Defining "Beyond Conflict Free"

What does it mean for a diamond to be ethical or go "beyond conflict free"?
Look for diamonds free from all violence, not just civil wars. For a diamond to be ethically sourced, at the very least, it should not have financed a civil war. But diamond-fueled violence often happens in countries that are not officially at war. An ethically-sourced diamond should be mined in conditions wholly free from bloodshed, genocide, and any human rights conflicts, regardless of the cause.

Look for diamonds mined in accordance with strict labor and environmental standards.
To be ethically sourced, a diamond must be mined in keeping with strict labor regulations and environmental standards. Child labor should not be used. Workers should earn fair wages and enjoy safe, decent working conditions. Miners or mining companies must take care to avoid serious environmental harm and treat local ecosystems with respect.

Quality & Affordability

Are ethical diamonds the same quality?

Buying an ethically-sourced diamond does not mean compromising on quality.
Diamonds from Canada, Namibia, and Botswana meet the highest labor and environmental standards. They are also known for their exceptional quality. But it should be emphasized that the quality of an individual diamond depends on objective characteristics such as cutclaritycolor, and carat weight. When considering diamonds greater than 0.30 carats, make sure the diamond has an independent lab grading report from a leading gem lab.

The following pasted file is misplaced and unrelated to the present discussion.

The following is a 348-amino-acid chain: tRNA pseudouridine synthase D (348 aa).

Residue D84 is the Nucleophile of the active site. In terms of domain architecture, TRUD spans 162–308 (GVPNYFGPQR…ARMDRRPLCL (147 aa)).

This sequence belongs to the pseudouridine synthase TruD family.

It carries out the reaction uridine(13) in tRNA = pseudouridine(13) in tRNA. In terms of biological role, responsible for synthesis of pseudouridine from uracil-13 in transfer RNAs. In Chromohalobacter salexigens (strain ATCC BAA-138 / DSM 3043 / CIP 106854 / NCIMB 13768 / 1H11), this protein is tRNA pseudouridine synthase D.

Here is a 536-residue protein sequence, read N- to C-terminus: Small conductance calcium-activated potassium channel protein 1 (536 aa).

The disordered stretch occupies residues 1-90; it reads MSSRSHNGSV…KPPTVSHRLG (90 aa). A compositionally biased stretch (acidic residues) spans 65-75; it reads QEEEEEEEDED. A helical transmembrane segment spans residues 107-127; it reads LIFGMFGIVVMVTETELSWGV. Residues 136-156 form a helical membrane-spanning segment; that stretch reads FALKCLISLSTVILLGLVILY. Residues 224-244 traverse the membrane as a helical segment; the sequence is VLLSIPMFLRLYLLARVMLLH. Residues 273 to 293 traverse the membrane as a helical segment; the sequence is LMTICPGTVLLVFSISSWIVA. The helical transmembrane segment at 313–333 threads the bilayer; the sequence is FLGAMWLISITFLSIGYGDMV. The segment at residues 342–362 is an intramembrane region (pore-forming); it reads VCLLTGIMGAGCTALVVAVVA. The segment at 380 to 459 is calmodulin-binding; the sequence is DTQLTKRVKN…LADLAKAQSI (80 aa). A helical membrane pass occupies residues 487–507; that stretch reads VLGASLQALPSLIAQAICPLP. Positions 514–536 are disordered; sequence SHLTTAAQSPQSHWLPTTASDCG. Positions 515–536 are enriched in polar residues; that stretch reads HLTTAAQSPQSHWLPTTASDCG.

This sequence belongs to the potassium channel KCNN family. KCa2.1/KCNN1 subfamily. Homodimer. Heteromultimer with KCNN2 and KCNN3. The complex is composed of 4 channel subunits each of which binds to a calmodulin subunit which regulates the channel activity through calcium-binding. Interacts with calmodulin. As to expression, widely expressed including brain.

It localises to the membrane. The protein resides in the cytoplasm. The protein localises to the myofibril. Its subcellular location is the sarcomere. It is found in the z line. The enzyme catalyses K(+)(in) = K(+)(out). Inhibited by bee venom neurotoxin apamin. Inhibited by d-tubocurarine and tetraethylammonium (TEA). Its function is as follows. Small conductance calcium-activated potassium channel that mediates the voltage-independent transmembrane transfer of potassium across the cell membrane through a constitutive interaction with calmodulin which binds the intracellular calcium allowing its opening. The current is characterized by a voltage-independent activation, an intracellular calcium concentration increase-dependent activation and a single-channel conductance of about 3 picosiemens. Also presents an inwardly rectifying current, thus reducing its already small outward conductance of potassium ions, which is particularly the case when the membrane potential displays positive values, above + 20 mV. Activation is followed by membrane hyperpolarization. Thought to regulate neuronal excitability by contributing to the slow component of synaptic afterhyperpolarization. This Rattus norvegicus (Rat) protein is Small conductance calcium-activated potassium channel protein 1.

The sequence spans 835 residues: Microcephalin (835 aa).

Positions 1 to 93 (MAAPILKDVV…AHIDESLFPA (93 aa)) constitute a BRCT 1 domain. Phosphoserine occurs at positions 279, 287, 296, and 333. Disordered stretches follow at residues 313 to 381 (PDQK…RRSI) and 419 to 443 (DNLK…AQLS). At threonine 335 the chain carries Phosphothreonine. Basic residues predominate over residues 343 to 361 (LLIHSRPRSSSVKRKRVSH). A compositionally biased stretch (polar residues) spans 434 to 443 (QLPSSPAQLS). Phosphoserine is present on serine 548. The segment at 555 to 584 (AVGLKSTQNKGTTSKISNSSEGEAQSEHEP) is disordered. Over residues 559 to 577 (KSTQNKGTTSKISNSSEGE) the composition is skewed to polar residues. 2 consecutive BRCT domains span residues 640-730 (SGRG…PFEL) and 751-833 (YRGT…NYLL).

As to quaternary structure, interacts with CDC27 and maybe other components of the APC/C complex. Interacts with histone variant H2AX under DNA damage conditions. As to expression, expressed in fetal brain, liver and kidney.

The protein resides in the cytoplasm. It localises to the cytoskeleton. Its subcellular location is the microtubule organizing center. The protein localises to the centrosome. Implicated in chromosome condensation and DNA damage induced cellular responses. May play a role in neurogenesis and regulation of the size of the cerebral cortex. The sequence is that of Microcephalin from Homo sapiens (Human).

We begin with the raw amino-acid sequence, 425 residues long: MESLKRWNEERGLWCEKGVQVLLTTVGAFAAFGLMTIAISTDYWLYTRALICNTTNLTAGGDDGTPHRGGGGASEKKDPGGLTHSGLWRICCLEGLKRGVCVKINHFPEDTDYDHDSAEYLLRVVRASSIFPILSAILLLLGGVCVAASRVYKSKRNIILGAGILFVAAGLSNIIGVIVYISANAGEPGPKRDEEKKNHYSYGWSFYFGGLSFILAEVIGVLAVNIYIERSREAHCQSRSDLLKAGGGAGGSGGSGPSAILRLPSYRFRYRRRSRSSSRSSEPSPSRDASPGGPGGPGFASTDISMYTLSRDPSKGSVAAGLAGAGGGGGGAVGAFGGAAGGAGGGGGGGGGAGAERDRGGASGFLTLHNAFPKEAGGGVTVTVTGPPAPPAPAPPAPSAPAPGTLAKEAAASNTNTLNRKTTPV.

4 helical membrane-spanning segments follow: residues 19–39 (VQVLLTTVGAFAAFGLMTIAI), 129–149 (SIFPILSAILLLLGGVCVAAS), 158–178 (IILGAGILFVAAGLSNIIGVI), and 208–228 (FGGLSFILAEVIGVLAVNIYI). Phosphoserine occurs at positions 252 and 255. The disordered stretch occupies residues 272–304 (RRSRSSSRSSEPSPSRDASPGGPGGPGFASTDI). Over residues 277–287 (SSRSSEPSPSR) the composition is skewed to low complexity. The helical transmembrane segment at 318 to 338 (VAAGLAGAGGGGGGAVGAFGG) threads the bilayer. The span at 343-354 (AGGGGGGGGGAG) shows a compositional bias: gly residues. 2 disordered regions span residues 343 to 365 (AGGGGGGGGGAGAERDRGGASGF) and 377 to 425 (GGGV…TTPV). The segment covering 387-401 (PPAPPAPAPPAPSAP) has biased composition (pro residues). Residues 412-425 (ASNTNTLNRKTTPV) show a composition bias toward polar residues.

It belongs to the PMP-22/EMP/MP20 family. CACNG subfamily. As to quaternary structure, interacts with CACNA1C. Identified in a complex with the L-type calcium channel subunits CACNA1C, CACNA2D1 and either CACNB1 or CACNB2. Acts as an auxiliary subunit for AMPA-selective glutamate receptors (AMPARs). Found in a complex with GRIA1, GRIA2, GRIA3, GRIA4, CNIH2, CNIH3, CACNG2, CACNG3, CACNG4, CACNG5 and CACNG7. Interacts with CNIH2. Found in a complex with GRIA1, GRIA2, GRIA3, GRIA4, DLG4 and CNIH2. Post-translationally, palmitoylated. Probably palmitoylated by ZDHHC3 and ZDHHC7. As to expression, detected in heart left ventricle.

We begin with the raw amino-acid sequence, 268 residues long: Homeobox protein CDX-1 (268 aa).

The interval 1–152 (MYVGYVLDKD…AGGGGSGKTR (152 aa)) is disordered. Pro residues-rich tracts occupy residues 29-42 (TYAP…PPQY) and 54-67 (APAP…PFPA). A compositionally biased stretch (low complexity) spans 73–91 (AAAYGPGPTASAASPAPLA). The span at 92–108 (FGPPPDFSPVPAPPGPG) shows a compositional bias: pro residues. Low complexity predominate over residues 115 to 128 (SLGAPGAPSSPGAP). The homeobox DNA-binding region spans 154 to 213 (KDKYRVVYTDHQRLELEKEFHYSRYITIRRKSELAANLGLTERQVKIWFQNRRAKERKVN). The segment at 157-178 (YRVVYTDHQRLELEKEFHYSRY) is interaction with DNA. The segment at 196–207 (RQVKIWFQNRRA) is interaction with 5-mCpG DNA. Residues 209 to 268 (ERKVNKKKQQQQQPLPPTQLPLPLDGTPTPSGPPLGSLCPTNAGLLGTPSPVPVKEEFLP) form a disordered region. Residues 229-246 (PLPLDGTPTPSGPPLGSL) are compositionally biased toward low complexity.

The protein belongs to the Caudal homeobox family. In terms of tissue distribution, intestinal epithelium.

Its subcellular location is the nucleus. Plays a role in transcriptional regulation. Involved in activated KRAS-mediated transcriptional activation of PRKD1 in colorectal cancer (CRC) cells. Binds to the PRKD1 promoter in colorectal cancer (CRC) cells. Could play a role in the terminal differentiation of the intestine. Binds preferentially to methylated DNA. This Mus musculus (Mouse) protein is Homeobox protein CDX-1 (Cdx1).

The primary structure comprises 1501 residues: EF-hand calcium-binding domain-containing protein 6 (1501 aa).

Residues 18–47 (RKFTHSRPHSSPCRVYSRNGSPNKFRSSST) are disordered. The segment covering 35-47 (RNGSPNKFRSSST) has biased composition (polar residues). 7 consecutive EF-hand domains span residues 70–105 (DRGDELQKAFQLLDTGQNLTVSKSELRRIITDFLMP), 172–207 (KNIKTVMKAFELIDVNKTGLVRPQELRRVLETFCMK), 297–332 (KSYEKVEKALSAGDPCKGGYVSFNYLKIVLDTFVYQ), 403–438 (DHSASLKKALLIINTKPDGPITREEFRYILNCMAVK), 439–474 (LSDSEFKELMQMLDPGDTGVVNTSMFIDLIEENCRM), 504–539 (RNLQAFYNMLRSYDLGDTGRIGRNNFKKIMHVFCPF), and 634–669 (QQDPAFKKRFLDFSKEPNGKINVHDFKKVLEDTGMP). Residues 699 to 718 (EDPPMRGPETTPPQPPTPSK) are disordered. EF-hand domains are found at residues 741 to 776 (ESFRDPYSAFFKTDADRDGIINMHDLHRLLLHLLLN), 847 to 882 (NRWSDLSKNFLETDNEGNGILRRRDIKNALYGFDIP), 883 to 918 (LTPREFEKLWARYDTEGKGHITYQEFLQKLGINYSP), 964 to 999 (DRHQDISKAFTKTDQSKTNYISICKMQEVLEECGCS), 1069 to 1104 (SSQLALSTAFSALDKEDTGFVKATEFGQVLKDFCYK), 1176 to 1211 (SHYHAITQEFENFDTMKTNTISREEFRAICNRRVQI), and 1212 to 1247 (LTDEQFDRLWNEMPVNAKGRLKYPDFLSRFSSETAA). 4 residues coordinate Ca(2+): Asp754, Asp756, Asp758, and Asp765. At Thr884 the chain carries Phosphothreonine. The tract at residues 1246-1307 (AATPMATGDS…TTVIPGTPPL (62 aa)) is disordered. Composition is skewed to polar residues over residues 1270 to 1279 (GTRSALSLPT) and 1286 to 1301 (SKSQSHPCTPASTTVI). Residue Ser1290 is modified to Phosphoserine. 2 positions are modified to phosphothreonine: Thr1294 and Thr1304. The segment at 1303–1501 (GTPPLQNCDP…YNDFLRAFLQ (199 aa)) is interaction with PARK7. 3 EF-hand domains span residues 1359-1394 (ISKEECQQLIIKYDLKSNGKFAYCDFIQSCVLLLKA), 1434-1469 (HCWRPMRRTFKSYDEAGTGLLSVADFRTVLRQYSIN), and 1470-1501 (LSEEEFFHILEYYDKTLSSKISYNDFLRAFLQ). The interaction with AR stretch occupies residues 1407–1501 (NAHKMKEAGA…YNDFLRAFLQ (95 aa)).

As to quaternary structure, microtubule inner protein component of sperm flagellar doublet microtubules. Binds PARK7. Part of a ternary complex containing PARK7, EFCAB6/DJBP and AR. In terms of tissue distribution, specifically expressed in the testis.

Are ethically-sourced diamonds easy to find?

YES! Ethical choices are available from select retailers.
A broad selection of ethically-sourced diamonds are available today through verified suppliers, such as Brilliant Earth. Canadian diamonds remained undiscovered well into the last century. When they were eventually discovered, special priority was placed on negotiating mutually beneficial agreements with local indigenous populations and respecting the Arctic environment. A broad inventory of high quality Canadian diamonds is currently available in popular shapes and sizes. Additional sources of ethically-sourced diamonds are available from Namibia and Botswana, where diamonds are fully verified to be mined, cut, and polished using responsible and labor and environmental practices.

You don't have to compromise on price.
Choosing an ethically-sourced diamond does not mean higher prices. Many companies offer excellent value by providing socially conscious jewelry at the lowest possible price, generally lower than many traditional jewelry retailers offer for standard jewelry.

Retailer checklist

Use this handy checklist when checking out diamond jewelry retailers.
right Look forcross Avoid
1
Do you acknowledge that there are serious ethical problems in the diamond industry?
Retailers acknowledges ethical problems.
Retailer says not to worry about ethical issues.
2
Where can I find your diamond sourcing policies?
Available on website
or in printed form.
No official statement in written form.
3
Do you incorporate ethical considerations when deciding on diamond suppliers?
Retailer selects suppliers based on ethical considerations.
Buys whatever diamonds are available, without regard to ethical origin.
4
What are your standards for ethical sourcing?
Retailer avoids all diamonds tied to violence, child labor, and environmental harm.
Retailer avoids only conflict diamonds. Relies solely on compliance with Kimberley Process.
5
Where are your diamonds mined?
Mines or countries of origin are directly named. Diamonds come from Canada, Namibia, and/or Botswana.
No information available on mines of origin. Diamonds come from countries such as Zimbabwe, Angola, or Côte d’Ivoire.
6
Can you provide specific information on the labor and environmental standards in place at the mines you source from? 
Information is aviailable on labor and environmental conditions at mines.
No information available on labor and enviornmental standards.